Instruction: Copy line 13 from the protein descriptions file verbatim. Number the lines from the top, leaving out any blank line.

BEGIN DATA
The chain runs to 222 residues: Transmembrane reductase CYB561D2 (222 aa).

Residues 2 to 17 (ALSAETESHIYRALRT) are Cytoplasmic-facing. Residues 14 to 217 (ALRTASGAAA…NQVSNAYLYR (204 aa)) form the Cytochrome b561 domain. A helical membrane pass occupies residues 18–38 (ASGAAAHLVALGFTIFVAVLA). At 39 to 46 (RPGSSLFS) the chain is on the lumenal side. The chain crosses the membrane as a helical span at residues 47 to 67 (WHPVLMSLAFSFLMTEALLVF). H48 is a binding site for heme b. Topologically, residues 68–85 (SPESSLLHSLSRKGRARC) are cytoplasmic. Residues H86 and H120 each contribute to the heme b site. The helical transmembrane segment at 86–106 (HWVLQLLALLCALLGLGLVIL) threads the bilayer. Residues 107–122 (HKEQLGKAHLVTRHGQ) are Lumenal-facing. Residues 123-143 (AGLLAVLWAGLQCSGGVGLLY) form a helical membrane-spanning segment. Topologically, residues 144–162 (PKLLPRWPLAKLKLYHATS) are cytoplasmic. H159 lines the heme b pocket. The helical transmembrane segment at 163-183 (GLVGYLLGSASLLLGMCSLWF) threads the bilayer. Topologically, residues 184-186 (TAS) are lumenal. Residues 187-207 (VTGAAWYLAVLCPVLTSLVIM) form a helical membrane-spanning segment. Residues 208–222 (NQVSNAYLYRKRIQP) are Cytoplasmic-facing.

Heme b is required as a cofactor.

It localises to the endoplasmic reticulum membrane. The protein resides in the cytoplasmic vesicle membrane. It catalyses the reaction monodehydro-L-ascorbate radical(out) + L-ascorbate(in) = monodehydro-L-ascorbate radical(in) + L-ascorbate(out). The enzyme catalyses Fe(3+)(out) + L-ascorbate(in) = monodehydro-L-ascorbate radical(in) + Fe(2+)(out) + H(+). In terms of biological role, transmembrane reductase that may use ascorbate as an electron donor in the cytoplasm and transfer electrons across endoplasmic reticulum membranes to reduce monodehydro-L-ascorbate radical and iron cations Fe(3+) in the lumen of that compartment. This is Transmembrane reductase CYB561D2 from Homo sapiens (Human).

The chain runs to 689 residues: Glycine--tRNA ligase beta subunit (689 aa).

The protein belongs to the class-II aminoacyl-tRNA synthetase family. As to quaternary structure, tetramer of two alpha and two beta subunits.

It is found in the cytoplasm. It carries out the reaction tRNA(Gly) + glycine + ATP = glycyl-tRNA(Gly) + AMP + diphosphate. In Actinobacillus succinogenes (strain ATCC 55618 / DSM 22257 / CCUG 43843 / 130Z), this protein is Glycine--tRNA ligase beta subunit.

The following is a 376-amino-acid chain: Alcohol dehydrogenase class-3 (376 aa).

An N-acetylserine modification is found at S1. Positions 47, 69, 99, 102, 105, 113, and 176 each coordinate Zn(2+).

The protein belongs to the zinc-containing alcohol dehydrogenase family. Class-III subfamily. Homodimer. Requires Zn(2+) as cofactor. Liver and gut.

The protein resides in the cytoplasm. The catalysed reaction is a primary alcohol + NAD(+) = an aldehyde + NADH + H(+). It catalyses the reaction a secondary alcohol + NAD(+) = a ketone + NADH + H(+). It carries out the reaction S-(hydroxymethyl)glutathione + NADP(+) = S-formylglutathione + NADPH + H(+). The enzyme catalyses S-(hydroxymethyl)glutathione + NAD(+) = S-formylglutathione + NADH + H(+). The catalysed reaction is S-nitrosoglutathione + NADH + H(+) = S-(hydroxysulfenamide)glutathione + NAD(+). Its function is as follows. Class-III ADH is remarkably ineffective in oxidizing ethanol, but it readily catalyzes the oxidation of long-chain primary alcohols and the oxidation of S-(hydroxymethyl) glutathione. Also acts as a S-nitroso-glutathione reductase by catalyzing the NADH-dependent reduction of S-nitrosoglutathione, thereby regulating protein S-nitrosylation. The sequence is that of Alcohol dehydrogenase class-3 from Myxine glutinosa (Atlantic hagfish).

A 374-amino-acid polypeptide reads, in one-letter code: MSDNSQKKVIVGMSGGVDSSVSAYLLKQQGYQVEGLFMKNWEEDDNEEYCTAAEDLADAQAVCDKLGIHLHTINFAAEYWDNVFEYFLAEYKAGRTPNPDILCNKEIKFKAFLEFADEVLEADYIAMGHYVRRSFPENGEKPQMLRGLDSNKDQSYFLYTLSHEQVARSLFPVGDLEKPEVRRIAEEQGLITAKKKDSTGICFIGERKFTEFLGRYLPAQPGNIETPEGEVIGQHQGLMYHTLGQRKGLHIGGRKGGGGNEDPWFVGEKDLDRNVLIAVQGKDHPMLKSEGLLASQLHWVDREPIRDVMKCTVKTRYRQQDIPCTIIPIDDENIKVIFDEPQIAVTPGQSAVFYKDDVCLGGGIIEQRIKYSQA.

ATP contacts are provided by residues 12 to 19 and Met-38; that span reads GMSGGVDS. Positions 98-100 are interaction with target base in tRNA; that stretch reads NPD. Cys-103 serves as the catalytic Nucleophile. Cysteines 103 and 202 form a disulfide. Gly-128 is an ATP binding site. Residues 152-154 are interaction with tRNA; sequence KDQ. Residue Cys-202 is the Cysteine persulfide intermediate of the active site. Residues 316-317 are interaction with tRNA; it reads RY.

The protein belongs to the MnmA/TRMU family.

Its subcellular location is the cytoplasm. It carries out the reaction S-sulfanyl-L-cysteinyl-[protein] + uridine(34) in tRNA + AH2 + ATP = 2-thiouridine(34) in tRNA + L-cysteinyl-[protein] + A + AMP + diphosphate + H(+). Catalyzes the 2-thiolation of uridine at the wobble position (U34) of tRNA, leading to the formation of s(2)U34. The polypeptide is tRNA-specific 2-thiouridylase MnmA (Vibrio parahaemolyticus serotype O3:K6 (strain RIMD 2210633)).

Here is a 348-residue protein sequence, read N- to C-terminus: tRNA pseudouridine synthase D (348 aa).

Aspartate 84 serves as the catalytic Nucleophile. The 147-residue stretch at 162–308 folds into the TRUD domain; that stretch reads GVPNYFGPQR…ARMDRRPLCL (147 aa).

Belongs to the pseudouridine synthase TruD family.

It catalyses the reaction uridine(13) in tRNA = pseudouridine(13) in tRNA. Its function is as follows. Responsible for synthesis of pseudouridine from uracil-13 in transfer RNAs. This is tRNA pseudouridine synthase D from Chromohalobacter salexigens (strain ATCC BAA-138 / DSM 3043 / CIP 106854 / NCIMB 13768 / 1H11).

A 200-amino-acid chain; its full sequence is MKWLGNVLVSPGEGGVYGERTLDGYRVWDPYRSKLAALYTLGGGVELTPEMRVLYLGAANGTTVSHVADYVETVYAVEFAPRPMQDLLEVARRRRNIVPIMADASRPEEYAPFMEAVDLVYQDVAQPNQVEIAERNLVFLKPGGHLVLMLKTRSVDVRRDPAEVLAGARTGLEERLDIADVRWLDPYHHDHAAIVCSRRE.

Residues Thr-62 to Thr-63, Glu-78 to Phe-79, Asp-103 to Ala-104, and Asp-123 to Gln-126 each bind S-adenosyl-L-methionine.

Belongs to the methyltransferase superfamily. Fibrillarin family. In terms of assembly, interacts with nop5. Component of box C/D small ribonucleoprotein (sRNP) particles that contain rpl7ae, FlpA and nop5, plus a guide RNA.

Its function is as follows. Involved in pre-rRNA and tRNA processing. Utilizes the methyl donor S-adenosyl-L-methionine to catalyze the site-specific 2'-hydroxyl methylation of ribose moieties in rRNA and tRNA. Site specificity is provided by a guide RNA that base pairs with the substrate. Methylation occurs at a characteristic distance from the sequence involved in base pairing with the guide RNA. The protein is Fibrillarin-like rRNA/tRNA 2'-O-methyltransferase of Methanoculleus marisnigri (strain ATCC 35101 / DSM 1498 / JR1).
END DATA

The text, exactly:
ATP contacts are provided by residues 12 to 19 and Met-38; that span reads GMSGGVDS. Positions 98-100 are interaction with target base in tRNA; that stretch reads NPD. Cys-103 serves as the catalytic Nucleophile. Cysteines 103 and 202 form a disulfide. Gly-128 is an ATP binding site. Residues 152-154 are interaction with tRNA; sequence KDQ. Residue Cys-202 is the Cysteine persulfide intermediate of the active site. Residues 316-317 are interaction with tRNA; it reads RY.